|Causes Of Uterine Cancer|
Cancer of the womb (uterus) is a common cancer that affects the female reproductive system. It's also called uterine cancer and endometrial cancer. Abnormal vaginal bleeding is the most common symptom of womb cancer.
If you have been through the menopause, any vaginal bleeding is considered abnormal. If you have not yet been through the menopause, unusual bleeding may include bleeding between your periods. You should see your GP as soon as possible if you experience any unusual vaginal bleeding. While it's unlikely to be caused by womb cancer, it's best to be sure.
Your GP will examine you and ask about your symptoms. They will refer you to a specialist for further tests if they suspect you may have a serious problem, or if they are unsure about a diagnosis.
Prevention Of Uterine Cancer
Different factors cause different types of cancer. Researchers continue to look into what factors cause this type of cancer. Although there is no proven way to completely prevent this disease, you may be able to lower your risk. Talk with your doctor for more information about your personal risk of cancer.
Research has shown that certain factors can lower the risk of uterine cancer:
- Taking birth control pills, especially over a long period of time
- Considering the risk of uterine cancer before starting HRT, especially estrogen replacement therapy alone. Using a combination approach to HRT may help lessen risk.
- Maintaining a healthy weight
- If diabetic, maintaining good disease control such as regularly monitoring blood glucose levels
Signs and symptoms of endometrial cancer may include:
- Vaginal bleeding after menopause
- Bleeding between periods
- An abnormal, watery or blood-tinged discharge from your vagina
- Pelvic pain
Causes Of Uterine Cancer
Doctors don't know what causes endometrial cancer. What's known is that something occurs to create a genetic mutation within cells in the endometrium — the lining of the uterus.
The genetic mutation turns normal, healthy cells into abnormal cells. Healthy cells grow and multiply at a set rate, eventually dying at a set time. Abnormal cells grow and multiply out of control, and they don't die at a set time. The accumulating abnormal cells form a mass (tumor). Cancer cells invade nearby tissues and can separate from an initial tumor to spread elsewhere in the body (metastasize).
Treatment Protocols For Uterine Cancer
Treatment protocols for endometrial cancer are provided below, including the following :
1. General treatment recommendations for endometrial cancer
See the list below:
- Endometrial cancer is treated primarily with surgery, including hysterectomy, bilateral salpingo-oophorectomy, abdominopelvic washings, lymph node evaluation; advanced disease patients may be treated with maximal surgical cytoreduction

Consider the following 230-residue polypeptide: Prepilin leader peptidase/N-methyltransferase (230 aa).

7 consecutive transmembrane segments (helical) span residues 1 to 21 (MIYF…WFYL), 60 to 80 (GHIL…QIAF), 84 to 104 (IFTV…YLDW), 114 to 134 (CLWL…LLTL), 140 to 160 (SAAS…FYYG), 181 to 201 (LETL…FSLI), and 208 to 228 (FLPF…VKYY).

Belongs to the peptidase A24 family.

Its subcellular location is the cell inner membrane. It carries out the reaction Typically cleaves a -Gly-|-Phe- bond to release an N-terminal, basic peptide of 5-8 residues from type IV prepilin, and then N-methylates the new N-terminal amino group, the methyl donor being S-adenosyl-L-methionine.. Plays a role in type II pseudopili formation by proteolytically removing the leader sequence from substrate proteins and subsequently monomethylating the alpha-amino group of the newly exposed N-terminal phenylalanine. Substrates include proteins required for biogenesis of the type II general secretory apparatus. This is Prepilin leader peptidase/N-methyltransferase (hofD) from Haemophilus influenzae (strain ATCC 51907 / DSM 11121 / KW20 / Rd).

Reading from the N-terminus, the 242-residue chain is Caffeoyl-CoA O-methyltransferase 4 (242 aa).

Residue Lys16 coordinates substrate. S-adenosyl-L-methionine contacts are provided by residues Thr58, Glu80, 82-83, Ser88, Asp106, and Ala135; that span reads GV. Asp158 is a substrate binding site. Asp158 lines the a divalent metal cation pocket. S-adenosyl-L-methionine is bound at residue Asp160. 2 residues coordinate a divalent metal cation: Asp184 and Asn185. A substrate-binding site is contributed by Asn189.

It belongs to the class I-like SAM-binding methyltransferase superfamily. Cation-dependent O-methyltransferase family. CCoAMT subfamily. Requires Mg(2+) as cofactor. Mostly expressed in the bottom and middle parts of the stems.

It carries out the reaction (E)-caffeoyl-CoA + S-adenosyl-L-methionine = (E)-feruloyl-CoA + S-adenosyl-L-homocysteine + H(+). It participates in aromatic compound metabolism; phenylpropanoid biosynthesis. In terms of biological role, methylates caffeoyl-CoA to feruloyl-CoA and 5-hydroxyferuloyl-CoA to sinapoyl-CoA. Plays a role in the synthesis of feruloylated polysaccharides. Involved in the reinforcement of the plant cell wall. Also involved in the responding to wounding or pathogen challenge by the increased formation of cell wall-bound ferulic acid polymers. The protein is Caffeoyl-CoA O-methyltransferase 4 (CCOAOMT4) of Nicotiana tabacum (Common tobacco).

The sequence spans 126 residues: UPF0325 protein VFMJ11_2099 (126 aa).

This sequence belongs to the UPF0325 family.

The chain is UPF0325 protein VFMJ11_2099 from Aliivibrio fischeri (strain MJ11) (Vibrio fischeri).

- There is no general agreement as to what constitutes the best chemotherapy, as very few phase III studies have been done comparing different chemotherapy regimens
- There are no guidelines or recommendations for second- and third-line therapy
- Salvage agents such as paclitaxel may be an option for second-line therapy in patients who have disease recurrence even after first-line chemotherapy
- Participating in a phase II study is encouraged
2. Treatment recommendations for limited disease
See the list below:
- Generally stage I endometrial cancer limited to the uterus, the recommended treatment is surgery
- Radiation therapy has proven to be effective and tolerated for patients that are not candidates for surgery whose disease is limited to the uterus
- Patients with suspected or gross cervical involvement who are candidates for surgery should be recommended radical hysterectomy with bilateral salpingo-oophorectomy; cytology and dissection of pelvic and para-aortic lymph nodes and inoperable patients should be treated with radiation therapy (75-80Gy to point A)
- Patients with suspected extra uterine disease should be evaluated through imaging studies (MRI or CT) or lab tests (CA 125 levels); if negative results return, treat patients as for disease limited to the uterus
- Patients with extrauterine pelvic disease should be treated with radiation therapy and brachytherapy with or without surgery and chemotherapy
3. Risk classification for patients with endometrial cancer
Patients with endometrial cancer can be stratified into treatment groups based upon the estimated risk of disease recurrence:
- Low risk: endometrioid cancers that are confined to the endometrium
- Intermediate risk: disease confined to the uterus but invades the myometrium, or demonstrates occult cervical stromal invasion; includes some patients with stage IA disease, stage IB disease, and a subset of patients with stage II disease
- High risk: includes gross involvement of the cervix (a subset of stage II disease; stage III or IV disease, regardless of grade; papillary serous or clear cell uterine tumors